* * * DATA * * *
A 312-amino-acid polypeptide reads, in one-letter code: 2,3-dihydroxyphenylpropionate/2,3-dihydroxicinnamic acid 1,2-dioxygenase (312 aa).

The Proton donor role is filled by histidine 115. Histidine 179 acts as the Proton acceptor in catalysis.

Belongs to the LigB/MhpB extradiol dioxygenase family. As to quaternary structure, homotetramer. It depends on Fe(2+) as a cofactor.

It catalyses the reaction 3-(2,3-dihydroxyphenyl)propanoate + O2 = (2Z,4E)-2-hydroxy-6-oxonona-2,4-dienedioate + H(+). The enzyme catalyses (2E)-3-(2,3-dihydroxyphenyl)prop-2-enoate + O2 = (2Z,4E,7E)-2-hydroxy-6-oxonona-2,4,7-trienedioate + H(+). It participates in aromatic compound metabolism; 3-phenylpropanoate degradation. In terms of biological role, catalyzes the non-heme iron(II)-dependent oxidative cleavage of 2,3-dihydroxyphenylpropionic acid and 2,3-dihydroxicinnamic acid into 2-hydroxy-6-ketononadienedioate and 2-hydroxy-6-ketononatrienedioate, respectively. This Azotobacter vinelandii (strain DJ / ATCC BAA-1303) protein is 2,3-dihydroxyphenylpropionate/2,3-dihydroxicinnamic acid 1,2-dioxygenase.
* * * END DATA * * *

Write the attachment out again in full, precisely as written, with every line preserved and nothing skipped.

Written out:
A 312-amino-acid polypeptide reads, in one-letter code: 2,3-dihydroxyphenylpropionate/2,3-dihydroxicinnamic acid 1,2-dioxygenase (312 aa).

The Proton donor role is filled by histidine 115. Histidine 179 acts as the Proton acceptor in catalysis.

Belongs to the LigB/MhpB extradiol dioxygenase family. As to quaternary structure, homotetramer. It depends on Fe(2+) as a cofactor.

It catalyses the reaction 3-(2,3-dihydroxyphenyl)propanoate + O2 = (2Z,4E)-2-hydroxy-6-oxonona-2,4-dienedioate + H(+). The enzyme catalyses (2E)-3-(2,3-dihydroxyphenyl)prop-2-enoate + O2 = (2Z,4E,7E)-2-hydroxy-6-oxonona-2,4,7-trienedioate + H(+). It participates in aromatic compound metabolism; 3-phenylpropanoate degradation. In terms of biological role, catalyzes the non-heme iron(II)-dependent oxidative cleavage of 2,3-dihydroxyphenylpropionic acid and 2,3-dihydroxicinnamic acid into 2-hydroxy-6-ketononadienedioate and 2-hydroxy-6-ketononatrienedioate, respectively. This Azotobacter vinelandii (strain DJ / ATCC BAA-1303) protein is 2,3-dihydroxyphenylpropionate/2,3-dihydroxicinnamic acid 1,2-dioxygenase.